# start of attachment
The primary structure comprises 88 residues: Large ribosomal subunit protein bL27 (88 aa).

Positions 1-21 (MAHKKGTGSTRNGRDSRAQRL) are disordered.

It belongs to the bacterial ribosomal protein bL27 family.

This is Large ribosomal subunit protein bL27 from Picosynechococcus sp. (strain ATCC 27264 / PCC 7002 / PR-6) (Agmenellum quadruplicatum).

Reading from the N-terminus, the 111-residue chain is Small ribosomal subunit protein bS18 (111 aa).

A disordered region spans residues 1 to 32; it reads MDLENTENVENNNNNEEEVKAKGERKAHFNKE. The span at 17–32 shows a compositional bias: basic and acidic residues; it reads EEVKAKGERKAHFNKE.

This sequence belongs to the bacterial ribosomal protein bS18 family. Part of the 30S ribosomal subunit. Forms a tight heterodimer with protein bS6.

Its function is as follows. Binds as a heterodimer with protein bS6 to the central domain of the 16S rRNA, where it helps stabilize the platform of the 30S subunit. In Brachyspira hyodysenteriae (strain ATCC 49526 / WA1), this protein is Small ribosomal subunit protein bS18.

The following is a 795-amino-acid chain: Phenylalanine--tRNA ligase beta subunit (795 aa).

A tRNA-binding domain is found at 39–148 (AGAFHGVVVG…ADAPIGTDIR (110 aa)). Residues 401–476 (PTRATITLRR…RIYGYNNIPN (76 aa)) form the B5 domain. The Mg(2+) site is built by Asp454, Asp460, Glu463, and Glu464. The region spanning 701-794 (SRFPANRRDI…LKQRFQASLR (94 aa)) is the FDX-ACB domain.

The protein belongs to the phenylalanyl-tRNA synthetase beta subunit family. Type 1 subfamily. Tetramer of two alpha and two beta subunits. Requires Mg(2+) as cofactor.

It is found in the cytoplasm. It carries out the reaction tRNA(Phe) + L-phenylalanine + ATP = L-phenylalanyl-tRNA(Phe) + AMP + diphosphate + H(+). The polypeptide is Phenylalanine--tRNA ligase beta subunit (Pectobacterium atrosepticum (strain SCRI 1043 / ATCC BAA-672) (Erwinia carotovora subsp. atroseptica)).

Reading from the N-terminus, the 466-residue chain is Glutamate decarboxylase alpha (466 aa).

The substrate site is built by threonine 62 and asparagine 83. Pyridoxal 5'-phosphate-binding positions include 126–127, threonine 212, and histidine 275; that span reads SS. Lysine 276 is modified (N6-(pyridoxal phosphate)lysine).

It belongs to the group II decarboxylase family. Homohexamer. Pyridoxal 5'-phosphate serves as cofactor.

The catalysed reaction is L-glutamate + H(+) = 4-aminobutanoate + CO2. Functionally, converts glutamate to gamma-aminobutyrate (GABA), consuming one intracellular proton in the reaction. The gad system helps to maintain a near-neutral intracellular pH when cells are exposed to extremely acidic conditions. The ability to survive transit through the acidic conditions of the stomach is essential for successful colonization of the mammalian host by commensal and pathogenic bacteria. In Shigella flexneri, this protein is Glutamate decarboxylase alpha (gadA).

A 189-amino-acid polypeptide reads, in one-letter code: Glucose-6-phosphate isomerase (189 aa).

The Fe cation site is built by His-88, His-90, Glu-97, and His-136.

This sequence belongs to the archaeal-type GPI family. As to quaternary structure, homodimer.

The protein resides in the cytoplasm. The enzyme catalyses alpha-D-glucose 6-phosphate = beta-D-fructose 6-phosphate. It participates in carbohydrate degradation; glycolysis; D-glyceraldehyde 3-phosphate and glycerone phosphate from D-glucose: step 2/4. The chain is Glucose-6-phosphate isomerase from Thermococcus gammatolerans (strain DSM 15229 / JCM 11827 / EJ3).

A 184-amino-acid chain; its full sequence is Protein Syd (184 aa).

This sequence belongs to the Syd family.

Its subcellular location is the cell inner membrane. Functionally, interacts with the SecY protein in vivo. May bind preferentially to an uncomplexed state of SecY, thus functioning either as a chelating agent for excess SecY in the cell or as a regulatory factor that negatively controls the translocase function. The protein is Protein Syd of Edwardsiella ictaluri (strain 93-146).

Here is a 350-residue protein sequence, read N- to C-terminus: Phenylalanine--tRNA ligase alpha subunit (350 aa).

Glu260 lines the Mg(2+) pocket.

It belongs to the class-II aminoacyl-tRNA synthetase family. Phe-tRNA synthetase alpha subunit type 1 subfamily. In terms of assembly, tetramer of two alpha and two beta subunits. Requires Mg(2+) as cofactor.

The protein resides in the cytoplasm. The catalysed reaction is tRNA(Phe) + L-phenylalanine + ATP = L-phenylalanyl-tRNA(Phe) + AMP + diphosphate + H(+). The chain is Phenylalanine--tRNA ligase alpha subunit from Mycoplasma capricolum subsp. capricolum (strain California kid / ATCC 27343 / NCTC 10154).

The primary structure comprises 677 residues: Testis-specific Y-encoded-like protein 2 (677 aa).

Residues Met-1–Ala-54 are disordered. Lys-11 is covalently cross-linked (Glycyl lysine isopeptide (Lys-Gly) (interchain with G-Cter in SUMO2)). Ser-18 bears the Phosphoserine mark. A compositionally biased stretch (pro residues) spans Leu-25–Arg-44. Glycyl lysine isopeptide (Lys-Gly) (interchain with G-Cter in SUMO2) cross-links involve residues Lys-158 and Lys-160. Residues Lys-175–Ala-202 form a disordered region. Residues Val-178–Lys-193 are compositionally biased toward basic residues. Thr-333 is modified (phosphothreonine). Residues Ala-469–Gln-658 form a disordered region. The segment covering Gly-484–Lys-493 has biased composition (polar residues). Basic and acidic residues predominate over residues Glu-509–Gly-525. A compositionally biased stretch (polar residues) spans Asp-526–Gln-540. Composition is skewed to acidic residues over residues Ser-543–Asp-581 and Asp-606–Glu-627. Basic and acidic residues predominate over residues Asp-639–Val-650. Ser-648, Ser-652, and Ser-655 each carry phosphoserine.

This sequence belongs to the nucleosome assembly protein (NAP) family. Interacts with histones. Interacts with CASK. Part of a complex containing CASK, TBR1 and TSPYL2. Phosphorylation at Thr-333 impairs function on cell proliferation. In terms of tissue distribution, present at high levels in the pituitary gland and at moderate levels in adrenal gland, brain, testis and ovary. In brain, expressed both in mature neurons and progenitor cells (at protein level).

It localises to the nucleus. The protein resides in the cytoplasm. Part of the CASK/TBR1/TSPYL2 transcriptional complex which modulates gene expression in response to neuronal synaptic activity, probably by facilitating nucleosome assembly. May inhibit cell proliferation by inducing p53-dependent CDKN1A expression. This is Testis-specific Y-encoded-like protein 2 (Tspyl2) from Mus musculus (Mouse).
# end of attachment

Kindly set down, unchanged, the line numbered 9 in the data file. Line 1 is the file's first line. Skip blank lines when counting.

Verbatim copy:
The following is a 795-amino-acid chain: Phenylalanine--tRNA ligase beta subunit (795 aa).